Table of Contents
Learning about your child’s disability - First steps
- Talk to your Family Doctor or local Public Health Nurse. They can provide information and refer you to services.
- You can be referred directly to your local Children’s Disability Network Team if you have questions about your child’s development.
- If you believe your child may have a disability, you can also choose to apply to the Health Service Executive to carry out an assessment of your child’s needs. This is called an Assessment of Need. You do not need an assessment of need to be referred to your children’s disability network team.
- The HSE Children’s Disability Supports and Services and the Citizens Information Caring for a Child with Disability webpages set out useful first steps and provide links to services and supports.
- Contact a local family support group in your area. Our Connect Family Network Map lists over 100 national and local intellectual disability support groups.
- A diagnosis or report does not change who your child is, their unique personality or strengths. Take time to find out what your child’s strengths are, what they enjoy, what interests them. That is what often directs to where we do best.
Assessment of Need
How can I access an Assessment of Need for my child?
If a parent or guardian believes that their child may have a disability, they may apply to the Health Service Executive to carry out an assessment of their health needs arising from their disability. Any child or young adult born after June 1st, 2002, is eligible to apply for an assessment, regardless of age.
Please note: You do not need an assessment of need to be referred to your local children’s disability network team.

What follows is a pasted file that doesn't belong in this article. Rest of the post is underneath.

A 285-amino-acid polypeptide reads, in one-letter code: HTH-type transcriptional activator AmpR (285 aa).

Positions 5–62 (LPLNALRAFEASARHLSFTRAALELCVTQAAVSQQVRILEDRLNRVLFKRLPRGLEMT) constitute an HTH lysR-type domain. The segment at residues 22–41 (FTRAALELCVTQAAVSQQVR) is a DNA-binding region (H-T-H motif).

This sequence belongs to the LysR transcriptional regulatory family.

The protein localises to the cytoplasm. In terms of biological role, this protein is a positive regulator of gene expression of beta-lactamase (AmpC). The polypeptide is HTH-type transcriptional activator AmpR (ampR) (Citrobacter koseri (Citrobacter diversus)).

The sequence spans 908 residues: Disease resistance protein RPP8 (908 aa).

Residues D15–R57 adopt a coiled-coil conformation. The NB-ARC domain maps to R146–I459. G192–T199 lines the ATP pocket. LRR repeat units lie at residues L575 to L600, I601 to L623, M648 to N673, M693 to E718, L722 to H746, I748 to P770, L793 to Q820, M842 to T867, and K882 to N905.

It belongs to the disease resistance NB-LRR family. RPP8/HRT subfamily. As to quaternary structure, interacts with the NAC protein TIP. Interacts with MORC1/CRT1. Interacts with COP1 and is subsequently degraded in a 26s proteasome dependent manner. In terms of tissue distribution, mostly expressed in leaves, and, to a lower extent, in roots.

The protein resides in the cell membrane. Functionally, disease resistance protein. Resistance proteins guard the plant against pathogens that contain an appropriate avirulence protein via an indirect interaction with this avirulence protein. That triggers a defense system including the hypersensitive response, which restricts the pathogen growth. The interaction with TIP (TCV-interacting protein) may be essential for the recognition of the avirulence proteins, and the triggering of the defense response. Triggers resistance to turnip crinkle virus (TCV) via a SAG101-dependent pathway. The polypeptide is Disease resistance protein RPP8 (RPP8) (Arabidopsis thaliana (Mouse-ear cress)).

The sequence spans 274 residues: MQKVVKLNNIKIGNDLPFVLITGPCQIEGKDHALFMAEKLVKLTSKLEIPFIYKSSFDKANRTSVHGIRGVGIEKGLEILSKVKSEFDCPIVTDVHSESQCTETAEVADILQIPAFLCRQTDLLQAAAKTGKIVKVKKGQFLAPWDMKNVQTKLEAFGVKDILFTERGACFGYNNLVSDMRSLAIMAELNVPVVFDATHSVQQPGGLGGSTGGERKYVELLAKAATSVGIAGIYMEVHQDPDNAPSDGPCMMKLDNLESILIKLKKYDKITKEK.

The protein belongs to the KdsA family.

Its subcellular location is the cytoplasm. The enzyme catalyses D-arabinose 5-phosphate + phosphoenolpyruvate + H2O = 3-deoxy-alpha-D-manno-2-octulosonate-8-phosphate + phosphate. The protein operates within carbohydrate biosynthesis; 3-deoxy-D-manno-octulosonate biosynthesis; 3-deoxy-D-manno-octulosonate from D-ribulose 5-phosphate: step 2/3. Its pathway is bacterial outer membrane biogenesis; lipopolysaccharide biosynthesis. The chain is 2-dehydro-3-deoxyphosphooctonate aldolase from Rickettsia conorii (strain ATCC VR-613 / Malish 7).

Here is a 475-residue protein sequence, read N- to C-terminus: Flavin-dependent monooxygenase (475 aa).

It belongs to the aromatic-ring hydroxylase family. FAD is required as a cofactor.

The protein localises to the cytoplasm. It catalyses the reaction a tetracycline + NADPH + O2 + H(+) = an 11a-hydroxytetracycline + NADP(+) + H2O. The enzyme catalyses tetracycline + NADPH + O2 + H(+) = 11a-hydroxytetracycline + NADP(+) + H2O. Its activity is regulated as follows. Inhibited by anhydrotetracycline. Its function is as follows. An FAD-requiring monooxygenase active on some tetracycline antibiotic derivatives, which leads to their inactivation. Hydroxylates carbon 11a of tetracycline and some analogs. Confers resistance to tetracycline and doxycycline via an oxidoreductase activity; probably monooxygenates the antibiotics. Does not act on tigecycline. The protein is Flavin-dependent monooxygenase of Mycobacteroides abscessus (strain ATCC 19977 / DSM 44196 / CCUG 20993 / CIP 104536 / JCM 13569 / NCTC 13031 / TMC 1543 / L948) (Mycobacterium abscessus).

The Disability Act 2005 legally requires the Health Service Executive to carry out the assessment of need. There are strict time limits for completion of assessments. The Disability Act 2005 says the assessment of need shall determine whether the child has a disability as defined by the Disability Act. This definition is not linked to any diagnosis or list of conditions. Where it is determined that the child has a disability the assessment shall determine the nature and extent of disability, shall state the health and education needs, shall state the services the child needs and shall state when and for how long the services should be provided.
Before making arrangements for clinical assessments to be administered, Assessment Officers will be satisfied, based on a desktop examination of the application, and supporting information, that there is sufficient evidence to suggest that the child / young person may meet the definition of disability. The Assessment of Need must be commenced within 3 months of the date of the receipt of the application or request. The assessment must be completed within a further three months from the date on which the assessment commenced.